What’s going on in female entrepreneurship? & Women in Technology
Female entrepreneurs are on the rise, the number has increased by 18% in 2017 and today represent 26% of all businesses. The TOP industries where female entrepreneurship is present correspond to health, fitness, retail, beauty, business services, food, cleaning, and maintenance.
59% of women explain starting a business in order to pursue their passion and 42% be their own boss. Despite the growth in female entrepreneurship; we can recognize a strong gender disparity culture and a need for things to evolve.
The Harvard Business School undertook a study where a group of male and a group of female presented the exact same business proposal for investment. The outcome of the experience, shows that 39% of investors said they would offer funding to the women in contrast to 68% for the males.
Female in business face strong issues and stereotype that need to be beaten to the root in order to engage the economic impact and new wave of leadership. Women are underrepresented business leaders; 5% of the CEO in Fortune 500 are female, and only 20% are Fortune 500 board members.
This under-presence is not the only issue; women and male have a huge gap in salaries. The world’s highest CEO pay corresponds to $87.5M for Gregory Maffin the CEO of Library Media against $47.2M for Carol Bartz, ex-CEO of Yahoo.
Let’s not desperate considering the issues that women are facing in business; day by day things are changing. More and more female leaders are empowering the case of women promoting their hard work and impact in society.
Female in Technology
Finally, to discuss about women in tech, we can point out that they only represent 20% of US’s Tech jobs, when they represent half of the American workforce. However, their has been an increase of 68% of tech businesses founded by women between 1997 and 2014.
Based on the information given by entrepreneur.com we understand that the number of startup with a least one female increased from 9.5% to 18% between 2009 and 2014.
However, it’s a must to recognise that women are underrepresented, as they encounter only 7% of tech roles in Europe and only 11% of Software Developers roles. 5% of Tech-startups are owned by women, it is going to be critically important to engage the empowerment of women in tech in order to diversity our industries and economies.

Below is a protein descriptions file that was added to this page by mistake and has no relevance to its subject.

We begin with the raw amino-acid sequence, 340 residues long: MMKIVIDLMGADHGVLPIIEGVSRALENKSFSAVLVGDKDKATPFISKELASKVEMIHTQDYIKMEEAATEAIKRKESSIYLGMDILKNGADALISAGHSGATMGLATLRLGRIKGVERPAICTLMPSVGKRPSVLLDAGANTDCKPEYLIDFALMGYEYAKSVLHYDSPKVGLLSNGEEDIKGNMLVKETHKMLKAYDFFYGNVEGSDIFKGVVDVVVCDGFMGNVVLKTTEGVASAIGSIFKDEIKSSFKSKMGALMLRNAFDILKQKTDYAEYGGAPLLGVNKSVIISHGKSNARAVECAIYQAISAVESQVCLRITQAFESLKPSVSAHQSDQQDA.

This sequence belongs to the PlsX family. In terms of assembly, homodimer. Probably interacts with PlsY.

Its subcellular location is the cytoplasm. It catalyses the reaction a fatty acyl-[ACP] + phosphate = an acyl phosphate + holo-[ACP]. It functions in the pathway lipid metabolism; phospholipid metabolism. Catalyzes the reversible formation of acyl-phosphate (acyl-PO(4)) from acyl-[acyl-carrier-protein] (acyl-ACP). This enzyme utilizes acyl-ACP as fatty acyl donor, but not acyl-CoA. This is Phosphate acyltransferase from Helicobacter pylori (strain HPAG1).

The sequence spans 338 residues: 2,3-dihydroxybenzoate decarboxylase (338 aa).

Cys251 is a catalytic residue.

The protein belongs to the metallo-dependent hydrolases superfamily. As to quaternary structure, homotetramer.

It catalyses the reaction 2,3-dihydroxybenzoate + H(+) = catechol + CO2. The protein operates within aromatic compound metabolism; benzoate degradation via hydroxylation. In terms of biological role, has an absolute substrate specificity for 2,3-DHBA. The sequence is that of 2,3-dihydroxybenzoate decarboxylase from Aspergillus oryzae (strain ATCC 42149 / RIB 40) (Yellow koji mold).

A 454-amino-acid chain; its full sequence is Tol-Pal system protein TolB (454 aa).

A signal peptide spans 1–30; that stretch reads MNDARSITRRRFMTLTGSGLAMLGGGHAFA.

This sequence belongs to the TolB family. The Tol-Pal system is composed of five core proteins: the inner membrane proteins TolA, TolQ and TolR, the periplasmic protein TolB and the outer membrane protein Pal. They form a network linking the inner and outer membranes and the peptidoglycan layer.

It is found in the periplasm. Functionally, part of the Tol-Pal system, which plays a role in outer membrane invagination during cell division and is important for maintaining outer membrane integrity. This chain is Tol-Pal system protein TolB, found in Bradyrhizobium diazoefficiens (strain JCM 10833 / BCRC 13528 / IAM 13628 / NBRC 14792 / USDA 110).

We discussed with Adrienne Fanning, the CEO of founder of Sawyer. She considered having received a lot of support since she arrived in Barcelona three years ago, especially by the Tech and Startup World. She recognises that sometimes it can be challenging to be a woman in this ‘Boyzy club’. She considers that it’s time today, for women to be given more of a voice in business, VC and Tech; to be able to spread empowerment, confidence and the development of projects.
Finally one a last note considering women in tech, Alexis Roig mentioned that there is a lack of promotion within the technology industries for young girls; making tech look ‘for boys’. He considers that female in tech don’t have enough role models to follow and that we must make girls part of it from a very young age. He underlined the great work, done by BSC, promoting technological industries in the educational programs of girls from a very young age.
To conclude, women are taking more and more space on the Business, Tech and Venture Capital front. They promote new management and a new perspective to business and allow the diversification of our industries. More than ever, it is important to promote the work of women to step by step change our world for a more balanced place.
Author: Marie Marks